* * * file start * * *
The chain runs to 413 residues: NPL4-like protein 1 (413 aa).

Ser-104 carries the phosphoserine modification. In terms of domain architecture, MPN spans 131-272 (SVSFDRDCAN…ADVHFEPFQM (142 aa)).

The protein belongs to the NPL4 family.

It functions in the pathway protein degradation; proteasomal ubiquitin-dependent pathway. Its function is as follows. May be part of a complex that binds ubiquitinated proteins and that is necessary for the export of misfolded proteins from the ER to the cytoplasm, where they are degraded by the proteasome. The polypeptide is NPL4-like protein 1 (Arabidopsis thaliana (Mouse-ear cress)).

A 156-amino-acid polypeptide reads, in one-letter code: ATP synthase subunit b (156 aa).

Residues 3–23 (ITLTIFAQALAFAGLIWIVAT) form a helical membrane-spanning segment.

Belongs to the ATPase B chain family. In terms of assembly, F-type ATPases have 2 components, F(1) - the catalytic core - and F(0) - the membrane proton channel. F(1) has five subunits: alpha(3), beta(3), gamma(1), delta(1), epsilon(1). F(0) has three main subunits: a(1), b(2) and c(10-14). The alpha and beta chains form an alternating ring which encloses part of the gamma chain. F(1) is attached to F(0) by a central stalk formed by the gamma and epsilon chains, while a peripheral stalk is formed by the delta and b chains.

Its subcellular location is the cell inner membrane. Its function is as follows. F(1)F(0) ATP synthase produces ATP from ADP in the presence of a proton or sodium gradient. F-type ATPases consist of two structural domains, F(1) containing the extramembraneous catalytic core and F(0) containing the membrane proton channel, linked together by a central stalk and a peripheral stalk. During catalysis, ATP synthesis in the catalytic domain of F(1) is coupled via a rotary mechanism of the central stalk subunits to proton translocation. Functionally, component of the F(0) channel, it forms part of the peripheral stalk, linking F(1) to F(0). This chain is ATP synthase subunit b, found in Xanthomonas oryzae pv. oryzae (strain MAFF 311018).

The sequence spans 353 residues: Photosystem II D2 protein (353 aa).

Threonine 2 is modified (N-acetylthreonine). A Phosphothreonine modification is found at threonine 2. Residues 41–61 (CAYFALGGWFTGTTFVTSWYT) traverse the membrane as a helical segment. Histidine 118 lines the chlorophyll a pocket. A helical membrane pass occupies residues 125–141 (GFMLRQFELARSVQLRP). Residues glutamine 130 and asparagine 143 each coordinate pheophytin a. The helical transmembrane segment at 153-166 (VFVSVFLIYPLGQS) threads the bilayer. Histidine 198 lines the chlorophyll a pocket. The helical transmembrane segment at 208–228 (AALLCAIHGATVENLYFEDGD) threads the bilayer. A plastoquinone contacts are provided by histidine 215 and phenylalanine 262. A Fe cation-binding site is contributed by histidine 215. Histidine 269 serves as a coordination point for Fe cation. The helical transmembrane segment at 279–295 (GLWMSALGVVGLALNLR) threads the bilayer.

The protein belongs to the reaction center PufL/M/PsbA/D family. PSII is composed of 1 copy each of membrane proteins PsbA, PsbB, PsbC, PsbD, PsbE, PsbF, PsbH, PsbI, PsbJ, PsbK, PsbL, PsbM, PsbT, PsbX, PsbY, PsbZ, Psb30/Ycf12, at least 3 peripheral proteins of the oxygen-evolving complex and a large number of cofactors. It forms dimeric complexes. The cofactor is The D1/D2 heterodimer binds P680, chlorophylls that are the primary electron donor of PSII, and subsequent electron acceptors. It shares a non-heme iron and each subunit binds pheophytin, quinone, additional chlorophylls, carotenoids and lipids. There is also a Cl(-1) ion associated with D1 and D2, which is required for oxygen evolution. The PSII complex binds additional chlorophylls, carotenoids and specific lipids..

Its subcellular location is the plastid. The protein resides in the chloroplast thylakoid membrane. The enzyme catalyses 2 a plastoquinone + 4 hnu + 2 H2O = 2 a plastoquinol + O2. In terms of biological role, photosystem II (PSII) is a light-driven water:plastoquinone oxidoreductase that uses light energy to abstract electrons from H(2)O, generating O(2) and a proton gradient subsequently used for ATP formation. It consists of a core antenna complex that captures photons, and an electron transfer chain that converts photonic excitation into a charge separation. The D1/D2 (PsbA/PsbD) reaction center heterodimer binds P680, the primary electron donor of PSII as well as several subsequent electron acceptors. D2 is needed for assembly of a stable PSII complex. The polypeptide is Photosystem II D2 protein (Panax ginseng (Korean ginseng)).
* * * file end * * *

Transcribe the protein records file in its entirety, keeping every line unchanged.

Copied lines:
The chain runs to 413 residues: NPL4-like protein 1 (413 aa).

Ser-104 carries the phosphoserine modification. In terms of domain architecture, MPN spans 131-272 (SVSFDRDCAN…ADVHFEPFQM (142 aa)).

The protein belongs to the NPL4 family.

It functions in the pathway protein degradation; proteasomal ubiquitin-dependent pathway. Its function is as follows. May be part of a complex that binds ubiquitinated proteins and that is necessary for the export of misfolded proteins from the ER to the cytoplasm, where they are degraded by the proteasome. The polypeptide is NPL4-like protein 1 (Arabidopsis thaliana (Mouse-ear cress)).

A 156-amino-acid polypeptide reads, in one-letter code: ATP synthase subunit b (156 aa).

Residues 3–23 (ITLTIFAQALAFAGLIWIVAT) form a helical membrane-spanning segment.

Belongs to the ATPase B chain family. In terms of assembly, F-type ATPases have 2 components, F(1) - the catalytic core - and F(0) - the membrane proton channel. F(1) has five subunits: alpha(3), beta(3), gamma(1), delta(1), epsilon(1). F(0) has three main subunits: a(1), b(2) and c(10-14). The alpha and beta chains form an alternating ring which encloses part of the gamma chain. F(1) is attached to F(0) by a central stalk formed by the gamma and epsilon chains, while a peripheral stalk is formed by the delta and b chains.

Its subcellular location is the cell inner membrane. Its function is as follows. F(1)F(0) ATP synthase produces ATP from ADP in the presence of a proton or sodium gradient. F-type ATPases consist of two structural domains, F(1) containing the extramembraneous catalytic core and F(0) containing the membrane proton channel, linked together by a central stalk and a peripheral stalk. During catalysis, ATP synthesis in the catalytic domain of F(1) is coupled via a rotary mechanism of the central stalk subunits to proton translocation. Functionally, component of the F(0) channel, it forms part of the peripheral stalk, linking F(1) to F(0). This chain is ATP synthase subunit b, found in Xanthomonas oryzae pv. oryzae (strain MAFF 311018).

The sequence spans 353 residues: Photosystem II D2 protein (353 aa).

Threonine 2 is modified (N-acetylthreonine). A Phosphothreonine modification is found at threonine 2. Residues 41–61 (CAYFALGGWFTGTTFVTSWYT) traverse the membrane as a helical segment. Histidine 118 lines the chlorophyll a pocket. A helical membrane pass occupies residues 125–141 (GFMLRQFELARSVQLRP). Residues glutamine 130 and asparagine 143 each coordinate pheophytin a. The helical transmembrane segment at 153-166 (VFVSVFLIYPLGQS) threads the bilayer. Histidine 198 lines the chlorophyll a pocket. The helical transmembrane segment at 208–228 (AALLCAIHGATVENLYFEDGD) threads the bilayer. A plastoquinone contacts are provided by histidine 215 and phenylalanine 262. A Fe cation-binding site is contributed by histidine 215. Histidine 269 serves as a coordination point for Fe cation. The helical transmembrane segment at 279–295 (GLWMSALGVVGLALNLR) threads the bilayer.

The protein belongs to the reaction center PufL/M/PsbA/D family. PSII is composed of 1 copy each of membrane proteins PsbA, PsbB, PsbC, PsbD, PsbE, PsbF, PsbH, PsbI, PsbJ, PsbK, PsbL, PsbM, PsbT, PsbX, PsbY, PsbZ, Psb30/Ycf12, at least 3 peripheral proteins of the oxygen-evolving complex and a large number of cofactors. It forms dimeric complexes. The cofactor is The D1/D2 heterodimer binds P680, chlorophylls that are the primary electron donor of PSII, and subsequent electron acceptors. It shares a non-heme iron and each subunit binds pheophytin, quinone, additional chlorophylls, carotenoids and lipids. There is also a Cl(-1) ion associated with D1 and D2, which is required for oxygen evolution. The PSII complex binds additional chlorophylls, carotenoids and specific lipids..

Its subcellular location is the plastid. The protein resides in the chloroplast thylakoid membrane. The enzyme catalyses 2 a plastoquinone + 4 hnu + 2 H2O = 2 a plastoquinol + O2. In terms of biological role, photosystem II (PSII) is a light-driven water:plastoquinone oxidoreductase that uses light energy to abstract electrons from H(2)O, generating O(2) and a proton gradient subsequently used for ATP formation. It consists of a core antenna complex that captures photons, and an electron transfer chain that converts photonic excitation into a charge separation. The D1/D2 (PsbA/PsbD) reaction center heterodimer binds P680, the primary electron donor of PSII as well as several subsequent electron acceptors. D2 is needed for assembly of a stable PSII complex. The polypeptide is Photosystem II D2 protein (Panax ginseng (Korean ginseng)).